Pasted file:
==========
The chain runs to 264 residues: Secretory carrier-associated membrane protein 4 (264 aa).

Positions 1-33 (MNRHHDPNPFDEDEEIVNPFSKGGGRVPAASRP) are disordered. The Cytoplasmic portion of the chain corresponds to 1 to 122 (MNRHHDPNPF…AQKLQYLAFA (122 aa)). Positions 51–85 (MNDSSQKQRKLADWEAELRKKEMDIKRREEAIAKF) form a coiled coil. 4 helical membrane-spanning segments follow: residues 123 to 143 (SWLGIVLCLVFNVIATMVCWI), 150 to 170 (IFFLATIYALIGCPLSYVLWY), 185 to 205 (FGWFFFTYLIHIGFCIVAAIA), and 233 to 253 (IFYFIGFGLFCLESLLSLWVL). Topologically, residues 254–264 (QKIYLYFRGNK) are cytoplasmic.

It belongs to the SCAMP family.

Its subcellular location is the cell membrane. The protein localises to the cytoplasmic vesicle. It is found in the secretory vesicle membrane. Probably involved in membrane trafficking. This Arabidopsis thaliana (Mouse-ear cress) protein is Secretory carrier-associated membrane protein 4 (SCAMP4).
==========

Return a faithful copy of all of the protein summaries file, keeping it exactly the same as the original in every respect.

The chain runs to 264 residues: Secretory carrier-associated membrane protein 4 (264 aa).

Positions 1-33 (MNRHHDPNPFDEDEEIVNPFSKGGGRVPAASRP) are disordered. The Cytoplasmic portion of the chain corresponds to 1 to 122 (MNRHHDPNPF…AQKLQYLAFA (122 aa)). Positions 51–85 (MNDSSQKQRKLADWEAELRKKEMDIKRREEAIAKF) form a coiled coil. 4 helical membrane-spanning segments follow: residues 123 to 143 (SWLGIVLCLVFNVIATMVCWI), 150 to 170 (IFFLATIYALIGCPLSYVLWY), 185 to 205 (FGWFFFTYLIHIGFCIVAAIA), and 233 to 253 (IFYFIGFGLFCLESLLSLWVL). Topologically, residues 254–264 (QKIYLYFRGNK) are cytoplasmic.

It belongs to the SCAMP family.

Its subcellular location is the cell membrane. The protein localises to the cytoplasmic vesicle. It is found in the secretory vesicle membrane. Probably involved in membrane trafficking. This Arabidopsis thaliana (Mouse-ear cress) protein is Secretory carrier-associated membrane protein 4 (SCAMP4).